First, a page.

2023 Nissan X-Trail large SUV revealed: price, specs, and release date
New Nissan X-Trail large SUV gets innovative hybrid power and the option of seven seats...
On sale: October 2022 | Price from: £32,030
Charles Darwin famously wrote that it isn’t the strongest of each species that survives, nor the most intelligent, but rather the one that is the most adaptable to change. In the world of large SUVs, being adaptable means ditching the big diesel engines of old in favour of something greener, while still providing the practicality and comfort that a growing family might expect. That’s a tall order by any measure, but it’s one the new Nissan X-Trail aims to fill.
Key to this new X-Trail’s bid to become king of the SUV jungle is its innovative e-Power hybrid set-up, which we’ve already tried in the latest Nissan Qashqai family SUV. It combines a 1.5-litre petrol engine with an electric motor, producing 201bhp in total when they join forces. Unlike most other hybrid setups, the e-Power system’s petrol engine never directly powers the car’s wheels. Instead, its job is to charge the car’s small battery, which in turn sends power to the electric motor.
That means the new X-Trail should offer most of the benefits of a purely electric car – namely instant acceleration and a handy reduction in your fuel bills – without the need to plug it in when it’s time to recharge. Indeed, even entry-level versions of the X-Trail can hit 62mph from a standing start in 8.0sec, while returning an official 48.7mpg.
If you fancy something with a bit more brute force, or you want extra security on wintry roads, a four-wheel drive X-Trail is also available. It, too, uses the e-Power setup, but adds an additional electric motor to drive the rear wheels, taking total power to 210bhp.
A mild hybrid X-Trail is also on offer, again with a 1.5-litre petrol engine, but with only gentle electrical assistance and an output of 161bhp. This engine is linked to an automatic gearbox and officially returns up to 39.8mpg. There won’t be any fully electric version of the X-trail – that niche has already been filled by the Nissan Ariya.
Inside, the new X-Trail looks substantially more upmarket and high-tech than the previous model, and while it offers a new 12.3in central infotainment touchscreen and digital instruments, it also provides sensible physical controls for the air conditioning on the dashboard, along with handy shortcuts for functions such as the sat-nav and home screen. Smartphone mirroring via Apple Carplay and Android Auto is included, as is integration with Google and Amazon smart devices.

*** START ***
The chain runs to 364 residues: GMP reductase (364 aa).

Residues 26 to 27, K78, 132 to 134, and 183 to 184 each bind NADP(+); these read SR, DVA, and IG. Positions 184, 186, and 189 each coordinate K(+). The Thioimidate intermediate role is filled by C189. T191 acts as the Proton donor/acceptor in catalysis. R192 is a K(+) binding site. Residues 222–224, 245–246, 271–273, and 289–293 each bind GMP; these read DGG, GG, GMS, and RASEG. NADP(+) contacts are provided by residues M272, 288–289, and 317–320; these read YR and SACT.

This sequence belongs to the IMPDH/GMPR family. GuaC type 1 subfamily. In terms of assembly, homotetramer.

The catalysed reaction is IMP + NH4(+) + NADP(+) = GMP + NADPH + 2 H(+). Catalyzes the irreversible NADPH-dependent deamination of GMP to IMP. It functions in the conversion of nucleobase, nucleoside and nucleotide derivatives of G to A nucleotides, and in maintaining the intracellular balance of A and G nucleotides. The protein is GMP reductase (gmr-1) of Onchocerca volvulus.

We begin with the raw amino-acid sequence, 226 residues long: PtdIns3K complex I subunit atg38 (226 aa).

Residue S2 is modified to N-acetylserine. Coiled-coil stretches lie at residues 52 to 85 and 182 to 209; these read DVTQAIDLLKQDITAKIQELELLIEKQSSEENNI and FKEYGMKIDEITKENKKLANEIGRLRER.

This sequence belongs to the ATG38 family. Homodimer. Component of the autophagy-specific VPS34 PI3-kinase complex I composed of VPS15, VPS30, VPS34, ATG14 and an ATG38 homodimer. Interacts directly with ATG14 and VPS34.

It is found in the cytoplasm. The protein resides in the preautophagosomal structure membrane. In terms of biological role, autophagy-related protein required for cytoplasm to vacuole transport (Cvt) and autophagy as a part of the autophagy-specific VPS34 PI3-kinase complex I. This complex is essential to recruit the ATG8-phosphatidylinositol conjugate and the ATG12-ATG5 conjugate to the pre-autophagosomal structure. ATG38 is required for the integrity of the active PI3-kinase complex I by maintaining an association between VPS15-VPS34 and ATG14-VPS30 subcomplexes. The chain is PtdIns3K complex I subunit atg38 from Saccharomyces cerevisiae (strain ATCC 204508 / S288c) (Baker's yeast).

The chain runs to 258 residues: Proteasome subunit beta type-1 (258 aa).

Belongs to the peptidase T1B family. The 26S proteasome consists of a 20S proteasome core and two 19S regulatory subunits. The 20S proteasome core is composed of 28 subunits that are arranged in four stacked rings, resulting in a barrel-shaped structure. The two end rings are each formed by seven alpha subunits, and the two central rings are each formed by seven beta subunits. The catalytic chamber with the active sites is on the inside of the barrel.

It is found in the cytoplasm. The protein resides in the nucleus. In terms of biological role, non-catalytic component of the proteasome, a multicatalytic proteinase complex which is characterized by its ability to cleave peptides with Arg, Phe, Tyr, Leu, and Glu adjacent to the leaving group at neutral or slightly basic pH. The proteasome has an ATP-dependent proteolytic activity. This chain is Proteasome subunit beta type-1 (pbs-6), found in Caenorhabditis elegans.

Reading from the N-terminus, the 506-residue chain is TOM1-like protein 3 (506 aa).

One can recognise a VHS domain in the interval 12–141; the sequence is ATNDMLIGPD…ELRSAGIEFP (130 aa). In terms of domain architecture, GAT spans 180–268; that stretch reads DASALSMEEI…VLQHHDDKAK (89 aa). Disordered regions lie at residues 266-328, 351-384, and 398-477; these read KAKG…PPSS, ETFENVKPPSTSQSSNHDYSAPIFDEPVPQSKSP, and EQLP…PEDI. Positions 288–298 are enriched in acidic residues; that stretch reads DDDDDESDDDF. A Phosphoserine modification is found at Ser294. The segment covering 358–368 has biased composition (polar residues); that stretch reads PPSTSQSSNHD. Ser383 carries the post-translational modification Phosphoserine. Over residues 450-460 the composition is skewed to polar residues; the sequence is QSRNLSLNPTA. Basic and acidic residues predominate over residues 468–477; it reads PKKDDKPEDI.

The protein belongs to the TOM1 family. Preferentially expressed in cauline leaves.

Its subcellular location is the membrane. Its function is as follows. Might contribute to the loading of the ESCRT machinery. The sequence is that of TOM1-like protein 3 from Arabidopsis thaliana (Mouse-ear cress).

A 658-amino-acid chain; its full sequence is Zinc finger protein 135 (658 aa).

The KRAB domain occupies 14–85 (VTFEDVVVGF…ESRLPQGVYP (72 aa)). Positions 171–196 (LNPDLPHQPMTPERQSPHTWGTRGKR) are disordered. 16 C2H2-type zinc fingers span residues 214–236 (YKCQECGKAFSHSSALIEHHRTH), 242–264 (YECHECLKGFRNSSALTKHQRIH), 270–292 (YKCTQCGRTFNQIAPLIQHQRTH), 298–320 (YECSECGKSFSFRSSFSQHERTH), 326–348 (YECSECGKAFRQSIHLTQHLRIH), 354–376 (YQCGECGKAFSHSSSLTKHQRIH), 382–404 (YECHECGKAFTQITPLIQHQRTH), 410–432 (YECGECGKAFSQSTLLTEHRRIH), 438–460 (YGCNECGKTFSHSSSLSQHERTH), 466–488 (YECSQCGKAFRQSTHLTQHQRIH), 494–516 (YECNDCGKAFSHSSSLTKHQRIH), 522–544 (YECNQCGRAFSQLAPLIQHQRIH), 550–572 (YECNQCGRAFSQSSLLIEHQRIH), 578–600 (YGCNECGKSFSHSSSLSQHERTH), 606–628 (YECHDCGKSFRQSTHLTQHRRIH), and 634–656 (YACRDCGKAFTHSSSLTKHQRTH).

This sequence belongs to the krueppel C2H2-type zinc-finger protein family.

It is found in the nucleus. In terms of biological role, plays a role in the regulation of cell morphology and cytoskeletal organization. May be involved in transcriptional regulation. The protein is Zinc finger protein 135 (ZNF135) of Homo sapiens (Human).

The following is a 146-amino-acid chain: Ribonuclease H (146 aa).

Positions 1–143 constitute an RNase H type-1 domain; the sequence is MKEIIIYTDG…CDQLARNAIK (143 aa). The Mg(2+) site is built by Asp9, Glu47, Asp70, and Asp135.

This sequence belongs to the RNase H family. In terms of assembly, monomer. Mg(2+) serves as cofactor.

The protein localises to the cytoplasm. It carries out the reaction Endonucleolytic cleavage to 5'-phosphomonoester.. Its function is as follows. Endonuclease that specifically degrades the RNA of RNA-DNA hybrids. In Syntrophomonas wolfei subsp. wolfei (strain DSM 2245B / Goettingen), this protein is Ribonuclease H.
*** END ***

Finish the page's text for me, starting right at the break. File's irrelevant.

Among the X-Trail’s other features is a wireless charging pad for your mobile phone, a plethora of USB ports to keep your family’s devices fully charged, and integrated sun blinds in the rear passenger doors.
As before, the X-Trail is optionally available with seven seats, and Nissan says that the space available for third-row passengers has been ‘optimised’ so that occupants can put their feet under the second row of seats. This should make the new car more competitive with the Hyundai Santa Fe and Kia Sorento on third-row space – the outgoing X-Trail’s rearmost seats were only suited to very short trips
In five-seat form, the latest X-Trail officially has a bigger boot than the Santa Fe, but the Sorento and Peugeot 5008 offer even more luggage room.
Should you need more space, the X-Trail’s second row of seats splits and folds in a 60/40 configuration, or you can load longer items through from the boot via the ski hatch in the middle of the row. This row can also be slid forwards or backwards to prioritise either legroom or boot space. If all seven seats are in use, you should have just enough space for a couple of carry-on suitcases or your weekly shop.
The X-Trail’s driver assistance system enables the car to control its own acceleration, braking and steering within a single lane on the motorway, as well as bringing the ability for it to automatically adapt its speed to suit changing conditions, such as road signs on smart motorways. The system can also intervene if you try to change lanes while there’s a car in your blind spot.
Prices for the new Nissan X-Trail start from £32,030, but choosing the e-Power system, four-wheel drive and seven seats all add a premium across each of the X-Trail’s five trim levels. This means the X-Trail will undercut both the Santa Fe and Sorento, while the 5008 and Skoda Kodiaq are cheaper still.
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